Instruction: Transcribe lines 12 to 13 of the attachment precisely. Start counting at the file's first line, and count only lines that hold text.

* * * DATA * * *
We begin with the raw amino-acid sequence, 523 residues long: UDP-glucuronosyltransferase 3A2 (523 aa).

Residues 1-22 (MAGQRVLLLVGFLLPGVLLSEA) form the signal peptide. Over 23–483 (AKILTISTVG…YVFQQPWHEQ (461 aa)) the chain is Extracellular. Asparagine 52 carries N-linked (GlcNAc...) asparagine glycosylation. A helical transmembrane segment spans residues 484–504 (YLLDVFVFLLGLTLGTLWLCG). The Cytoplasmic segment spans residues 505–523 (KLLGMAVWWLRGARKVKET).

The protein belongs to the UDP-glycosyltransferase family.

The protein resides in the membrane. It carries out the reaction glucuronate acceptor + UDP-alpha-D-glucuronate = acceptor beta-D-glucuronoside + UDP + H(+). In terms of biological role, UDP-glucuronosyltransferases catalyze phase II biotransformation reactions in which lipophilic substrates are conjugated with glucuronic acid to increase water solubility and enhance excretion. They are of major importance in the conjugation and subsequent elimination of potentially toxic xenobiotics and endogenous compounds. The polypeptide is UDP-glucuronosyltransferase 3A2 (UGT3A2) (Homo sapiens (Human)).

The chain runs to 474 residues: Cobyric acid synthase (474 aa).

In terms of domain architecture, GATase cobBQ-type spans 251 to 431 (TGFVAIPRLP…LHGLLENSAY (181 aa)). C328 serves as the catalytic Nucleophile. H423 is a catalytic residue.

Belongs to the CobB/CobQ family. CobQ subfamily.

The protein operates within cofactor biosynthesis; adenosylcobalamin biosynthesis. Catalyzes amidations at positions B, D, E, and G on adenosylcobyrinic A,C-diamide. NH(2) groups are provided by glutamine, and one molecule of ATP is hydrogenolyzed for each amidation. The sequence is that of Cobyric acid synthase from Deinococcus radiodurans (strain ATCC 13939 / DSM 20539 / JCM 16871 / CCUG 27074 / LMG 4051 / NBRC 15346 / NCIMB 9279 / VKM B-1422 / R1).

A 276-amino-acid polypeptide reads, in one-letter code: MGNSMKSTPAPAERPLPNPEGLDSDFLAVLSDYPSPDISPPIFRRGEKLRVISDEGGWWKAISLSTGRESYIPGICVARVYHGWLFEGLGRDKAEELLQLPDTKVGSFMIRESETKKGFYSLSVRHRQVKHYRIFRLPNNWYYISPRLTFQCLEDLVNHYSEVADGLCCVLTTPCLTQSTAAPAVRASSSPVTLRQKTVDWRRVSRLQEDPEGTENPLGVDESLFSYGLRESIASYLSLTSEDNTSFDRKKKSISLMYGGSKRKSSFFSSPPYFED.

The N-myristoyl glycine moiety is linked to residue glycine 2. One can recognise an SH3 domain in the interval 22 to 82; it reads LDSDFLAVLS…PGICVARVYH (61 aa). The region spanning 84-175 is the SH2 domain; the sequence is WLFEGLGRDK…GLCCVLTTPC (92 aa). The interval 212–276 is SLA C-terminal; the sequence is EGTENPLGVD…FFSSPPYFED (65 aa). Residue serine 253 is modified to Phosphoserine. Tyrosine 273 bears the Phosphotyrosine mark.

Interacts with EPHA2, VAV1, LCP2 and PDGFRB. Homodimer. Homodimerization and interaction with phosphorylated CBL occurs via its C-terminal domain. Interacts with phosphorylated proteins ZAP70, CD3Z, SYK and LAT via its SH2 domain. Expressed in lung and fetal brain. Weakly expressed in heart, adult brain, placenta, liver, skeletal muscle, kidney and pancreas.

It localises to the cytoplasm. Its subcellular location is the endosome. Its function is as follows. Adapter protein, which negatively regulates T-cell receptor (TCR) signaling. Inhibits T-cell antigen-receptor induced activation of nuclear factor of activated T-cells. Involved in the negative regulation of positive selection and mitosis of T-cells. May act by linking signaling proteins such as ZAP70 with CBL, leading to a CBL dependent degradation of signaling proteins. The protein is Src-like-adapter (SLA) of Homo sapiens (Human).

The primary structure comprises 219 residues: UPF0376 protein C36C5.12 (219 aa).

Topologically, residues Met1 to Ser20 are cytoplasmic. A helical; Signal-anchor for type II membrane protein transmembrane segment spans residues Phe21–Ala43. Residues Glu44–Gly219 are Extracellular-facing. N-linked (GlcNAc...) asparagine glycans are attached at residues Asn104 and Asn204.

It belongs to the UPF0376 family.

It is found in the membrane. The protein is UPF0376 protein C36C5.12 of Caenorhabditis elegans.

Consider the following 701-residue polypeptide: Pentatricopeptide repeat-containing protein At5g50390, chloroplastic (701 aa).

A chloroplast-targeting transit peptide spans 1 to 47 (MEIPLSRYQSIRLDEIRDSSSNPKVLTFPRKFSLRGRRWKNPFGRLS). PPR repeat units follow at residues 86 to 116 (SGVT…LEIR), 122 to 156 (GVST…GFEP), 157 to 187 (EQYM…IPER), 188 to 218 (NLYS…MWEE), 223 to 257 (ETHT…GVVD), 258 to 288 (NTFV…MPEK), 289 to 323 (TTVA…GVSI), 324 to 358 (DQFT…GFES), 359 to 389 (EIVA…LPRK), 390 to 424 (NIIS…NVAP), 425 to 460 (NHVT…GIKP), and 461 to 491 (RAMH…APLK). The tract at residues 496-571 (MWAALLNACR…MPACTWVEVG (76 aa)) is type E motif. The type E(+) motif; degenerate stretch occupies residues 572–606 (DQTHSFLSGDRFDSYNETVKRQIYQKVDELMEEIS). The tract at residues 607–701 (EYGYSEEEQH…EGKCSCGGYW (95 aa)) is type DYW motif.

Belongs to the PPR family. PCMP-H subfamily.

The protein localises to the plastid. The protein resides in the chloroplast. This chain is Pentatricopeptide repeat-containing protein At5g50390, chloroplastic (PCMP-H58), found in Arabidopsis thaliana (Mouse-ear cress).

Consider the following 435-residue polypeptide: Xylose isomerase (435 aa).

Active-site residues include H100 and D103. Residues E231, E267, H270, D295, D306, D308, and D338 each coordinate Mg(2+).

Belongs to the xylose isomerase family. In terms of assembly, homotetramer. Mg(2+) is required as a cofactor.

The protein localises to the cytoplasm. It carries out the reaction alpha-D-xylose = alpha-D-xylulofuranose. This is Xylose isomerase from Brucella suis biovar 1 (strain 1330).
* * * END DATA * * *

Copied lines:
It localises to the cytoplasm. Its subcellular location is the endosome. Its function is as follows. Adapter protein, which negatively regulates T-cell receptor (TCR) signaling. Inhibits T-cell antigen-receptor induced activation of nuclear factor of activated T-cells. Involved in the negative regulation of positive selection and mitosis of T-cells. May act by linking signaling proteins such as ZAP70 with CBL, leading to a CBL dependent degradation of signaling proteins. The protein is Src-like-adapter (SLA) of Homo sapiens (Human).

The primary structure comprises 219 residues: UPF0376 protein C36C5.12 (219 aa).